Inslee’s about-face ● Trump vs. ACA ● Uber vs. labor laws

Tuesday, March 26, 2019




► From Crosscut — WA House Democrats look to tax ‘extraordinary profits’ to pay for education, mental health — The House proposal would rely on a mixture of new taxes, including a tax on “extraordinary profits,” to pay for about $2.3 billion in new policy investments. House leaders said much of the new money that has filled state coffers in the past two years — about $4 billion — is needed to finish phasing in K-12 education investments the Legislature already approved in 2017.

ALSO at The Stand — WSLC applauds House Democrats’ budget plan

MORE coverage of the House Dems’ budget in the (Everett) Herald, Olympian, Seattle Times, and from the AP.

► From Crosscut — Jay Inslee’s about-face on Boeing’s big tax break — As governor, Inslee pushed hard for Boeing to get an $8.7 billion tax deal. Now, as he runs for president, he compares the experience to being “mugged”… Larry Brown, the president of the Washington State Labor Council, said he was aware there was intense pressure on Inslee and state lawmakers to pass the Boeing package back in 2013. At the time, Brown was the legislative and political director of the Boeing Machinists union, which was asked to approve a new contract extension as part of the deal with the company to keep the 777X wing and final assembly in Washington state. Brown said he doesn’t recall Inslee expressing regret at the time when the tax package passed the Legislature. “He was very enthusiastic about the deal back then,” Brown said. But Brown said he understands why Inslee’s attitude might have shifted in the years since. After all, he said, it didn’t take Boeing long to start moving jobs out of Washington after the deal was passed. “To be fair, he probably didn’t think his reward for doing this would be all these jobs leaving the state,” Brown said of the governor.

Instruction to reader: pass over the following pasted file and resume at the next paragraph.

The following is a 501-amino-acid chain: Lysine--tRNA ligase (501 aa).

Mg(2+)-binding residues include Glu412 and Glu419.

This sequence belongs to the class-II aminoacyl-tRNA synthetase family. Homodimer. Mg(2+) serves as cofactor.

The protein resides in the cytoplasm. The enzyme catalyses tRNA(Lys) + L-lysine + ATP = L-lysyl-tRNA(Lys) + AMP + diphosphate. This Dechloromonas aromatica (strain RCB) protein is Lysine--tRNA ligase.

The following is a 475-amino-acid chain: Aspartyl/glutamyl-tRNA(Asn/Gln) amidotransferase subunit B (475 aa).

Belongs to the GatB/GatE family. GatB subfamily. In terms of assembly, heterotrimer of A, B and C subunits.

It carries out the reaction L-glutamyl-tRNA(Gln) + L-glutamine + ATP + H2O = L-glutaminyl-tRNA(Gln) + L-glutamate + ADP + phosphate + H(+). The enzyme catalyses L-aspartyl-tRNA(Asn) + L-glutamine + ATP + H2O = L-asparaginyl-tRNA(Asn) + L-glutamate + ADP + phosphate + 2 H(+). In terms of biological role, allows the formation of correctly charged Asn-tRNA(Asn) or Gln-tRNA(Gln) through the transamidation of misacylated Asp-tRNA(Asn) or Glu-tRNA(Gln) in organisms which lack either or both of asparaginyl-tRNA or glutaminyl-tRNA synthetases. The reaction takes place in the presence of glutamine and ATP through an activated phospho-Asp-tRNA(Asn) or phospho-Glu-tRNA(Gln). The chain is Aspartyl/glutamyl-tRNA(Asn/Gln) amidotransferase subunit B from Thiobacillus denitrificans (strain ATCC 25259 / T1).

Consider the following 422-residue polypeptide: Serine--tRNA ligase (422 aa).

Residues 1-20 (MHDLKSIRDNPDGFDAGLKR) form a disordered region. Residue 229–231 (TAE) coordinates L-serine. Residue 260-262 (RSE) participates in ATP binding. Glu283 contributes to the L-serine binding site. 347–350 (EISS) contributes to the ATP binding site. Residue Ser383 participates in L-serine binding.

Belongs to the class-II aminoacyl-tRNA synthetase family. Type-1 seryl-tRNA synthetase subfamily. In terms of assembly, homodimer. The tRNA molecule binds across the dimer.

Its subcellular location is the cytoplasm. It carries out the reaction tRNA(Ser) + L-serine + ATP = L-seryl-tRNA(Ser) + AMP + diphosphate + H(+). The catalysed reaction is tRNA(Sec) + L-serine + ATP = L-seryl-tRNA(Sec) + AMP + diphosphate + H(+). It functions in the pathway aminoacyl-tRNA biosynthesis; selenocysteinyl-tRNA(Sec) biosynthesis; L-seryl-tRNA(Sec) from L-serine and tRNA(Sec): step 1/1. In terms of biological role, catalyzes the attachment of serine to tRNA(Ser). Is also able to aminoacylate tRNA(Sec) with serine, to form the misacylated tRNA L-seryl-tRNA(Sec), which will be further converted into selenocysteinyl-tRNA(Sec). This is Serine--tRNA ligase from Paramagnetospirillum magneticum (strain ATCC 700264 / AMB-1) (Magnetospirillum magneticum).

► In today’s Seattle Times — Airbus secures $35 billion China deal in new blow to Boeing — Airbus secured a $35 billion jet deal from China during a state visit by President Xi Jinping to the French capital, dealing a blow to Boeing as it grapples with the grounding of its best-selling jet. The mammoth order consists of 290 A320-series narrowbody planes and 10 A350 wide-bodies.

FROM Quartz on Dec. 16, 2018 — Boeing’s new plant in China just delivered its first plane — Boeing, America’s largest exporter, delivered its first plane finished in China this weekend. Built for Air China, the 737 Max was completed and delivered on Saturday at a new facility in Zhoushan, outside of Shanghai.

► In today’s Seattle Times — Boeing has 737 MAX software fix ready for airlines as DOT launches new scrutiny of entire FAA certification process — Boeing said Monday it is finalizing the proposed update. Some airline pilots flew 737 simulators with the updated system software in Renton on Saturday. A company spokesman said the MAX software fix will be offered to airlines “free of charge.” (EDITOR’S NOTE: Free of charge!)